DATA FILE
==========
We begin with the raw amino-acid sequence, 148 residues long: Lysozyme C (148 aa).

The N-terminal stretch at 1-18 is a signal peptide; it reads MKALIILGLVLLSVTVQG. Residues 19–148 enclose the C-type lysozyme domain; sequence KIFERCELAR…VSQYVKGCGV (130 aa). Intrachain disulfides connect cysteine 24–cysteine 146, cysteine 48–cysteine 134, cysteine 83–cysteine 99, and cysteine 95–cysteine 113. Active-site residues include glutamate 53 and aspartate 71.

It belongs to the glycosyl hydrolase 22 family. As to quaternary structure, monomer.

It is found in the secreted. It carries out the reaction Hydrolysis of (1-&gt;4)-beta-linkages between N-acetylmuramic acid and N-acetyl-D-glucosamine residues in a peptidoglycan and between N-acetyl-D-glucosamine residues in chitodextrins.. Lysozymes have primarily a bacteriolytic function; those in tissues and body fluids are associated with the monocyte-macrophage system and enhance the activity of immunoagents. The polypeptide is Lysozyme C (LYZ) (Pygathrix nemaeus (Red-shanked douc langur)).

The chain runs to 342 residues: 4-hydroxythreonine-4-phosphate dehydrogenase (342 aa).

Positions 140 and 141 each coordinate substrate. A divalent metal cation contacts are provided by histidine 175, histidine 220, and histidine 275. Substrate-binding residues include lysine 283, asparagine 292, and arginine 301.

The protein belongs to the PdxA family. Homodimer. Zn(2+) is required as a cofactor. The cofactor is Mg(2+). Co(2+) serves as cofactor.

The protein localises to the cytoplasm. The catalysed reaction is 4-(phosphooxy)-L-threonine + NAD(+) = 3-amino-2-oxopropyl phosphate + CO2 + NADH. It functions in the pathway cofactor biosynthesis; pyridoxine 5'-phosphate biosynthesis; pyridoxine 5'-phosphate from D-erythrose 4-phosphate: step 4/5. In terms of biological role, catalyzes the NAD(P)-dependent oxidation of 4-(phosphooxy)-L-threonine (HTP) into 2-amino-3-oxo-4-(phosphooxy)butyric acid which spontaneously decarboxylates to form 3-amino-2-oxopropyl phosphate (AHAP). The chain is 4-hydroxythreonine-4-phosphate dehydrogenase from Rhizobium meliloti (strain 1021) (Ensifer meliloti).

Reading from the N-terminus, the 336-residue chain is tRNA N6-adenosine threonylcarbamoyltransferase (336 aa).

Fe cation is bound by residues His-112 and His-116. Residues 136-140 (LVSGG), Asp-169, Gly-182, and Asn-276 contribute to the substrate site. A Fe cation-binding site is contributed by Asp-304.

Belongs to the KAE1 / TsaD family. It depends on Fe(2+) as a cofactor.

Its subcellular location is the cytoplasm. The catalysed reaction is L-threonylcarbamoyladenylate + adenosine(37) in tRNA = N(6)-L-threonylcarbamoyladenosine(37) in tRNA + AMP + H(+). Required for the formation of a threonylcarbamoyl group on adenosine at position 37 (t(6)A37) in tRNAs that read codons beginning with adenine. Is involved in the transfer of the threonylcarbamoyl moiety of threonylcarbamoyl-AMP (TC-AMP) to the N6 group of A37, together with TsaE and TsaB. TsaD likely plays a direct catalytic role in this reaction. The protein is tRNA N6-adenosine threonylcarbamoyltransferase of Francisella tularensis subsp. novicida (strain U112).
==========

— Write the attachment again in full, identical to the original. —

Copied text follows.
We begin with the raw amino-acid sequence, 148 residues long: Lysozyme C (148 aa).

The N-terminal stretch at 1-18 is a signal peptide; it reads MKALIILGLVLLSVTVQG. Residues 19–148 enclose the C-type lysozyme domain; sequence KIFERCELAR…VSQYVKGCGV (130 aa). Intrachain disulfides connect cysteine 24–cysteine 146, cysteine 48–cysteine 134, cysteine 83–cysteine 99, and cysteine 95–cysteine 113. Active-site residues include glutamate 53 and aspartate 71.

It belongs to the glycosyl hydrolase 22 family. As to quaternary structure, monomer.

It is found in the secreted. It carries out the reaction Hydrolysis of (1-&gt;4)-beta-linkages between N-acetylmuramic acid and N-acetyl-D-glucosamine residues in a peptidoglycan and between N-acetyl-D-glucosamine residues in chitodextrins.. Lysozymes have primarily a bacteriolytic function; those in tissues and body fluids are associated with the monocyte-macrophage system and enhance the activity of immunoagents. The polypeptide is Lysozyme C (LYZ) (Pygathrix nemaeus (Red-shanked douc langur)).

The chain runs to 342 residues: 4-hydroxythreonine-4-phosphate dehydrogenase (342 aa).

Positions 140 and 141 each coordinate substrate. A divalent metal cation contacts are provided by histidine 175, histidine 220, and histidine 275. Substrate-binding residues include lysine 283, asparagine 292, and arginine 301.

The protein belongs to the PdxA family. Homodimer. Zn(2+) is required as a cofactor. The cofactor is Mg(2+). Co(2+) serves as cofactor.

The protein localises to the cytoplasm. The catalysed reaction is 4-(phosphooxy)-L-threonine + NAD(+) = 3-amino-2-oxopropyl phosphate + CO2 + NADH. It functions in the pathway cofactor biosynthesis; pyridoxine 5'-phosphate biosynthesis; pyridoxine 5'-phosphate from D-erythrose 4-phosphate: step 4/5. In terms of biological role, catalyzes the NAD(P)-dependent oxidation of 4-(phosphooxy)-L-threonine (HTP) into 2-amino-3-oxo-4-(phosphooxy)butyric acid which spontaneously decarboxylates to form 3-amino-2-oxopropyl phosphate (AHAP). The chain is 4-hydroxythreonine-4-phosphate dehydrogenase from Rhizobium meliloti (strain 1021) (Ensifer meliloti).

Reading from the N-terminus, the 336-residue chain is tRNA N6-adenosine threonylcarbamoyltransferase (336 aa).

Fe cation is bound by residues His-112 and His-116. Residues 136-140 (LVSGG), Asp-169, Gly-182, and Asn-276 contribute to the substrate site. A Fe cation-binding site is contributed by Asp-304.

Belongs to the KAE1 / TsaD family. It depends on Fe(2+) as a cofactor.

Its subcellular location is the cytoplasm. The catalysed reaction is L-threonylcarbamoyladenylate + adenosine(37) in tRNA = N(6)-L-threonylcarbamoyladenosine(37) in tRNA + AMP + H(+). Required for the formation of a threonylcarbamoyl group on adenosine at position 37 (t(6)A37) in tRNAs that read codons beginning with adenine. Is involved in the transfer of the threonylcarbamoyl moiety of threonylcarbamoyl-AMP (TC-AMP) to the N6 group of A37, together with TsaE and TsaB. TsaD likely plays a direct catalytic role in this reaction. The protein is tRNA N6-adenosine threonylcarbamoyltransferase of Francisella tularensis subsp. novicida (strain U112).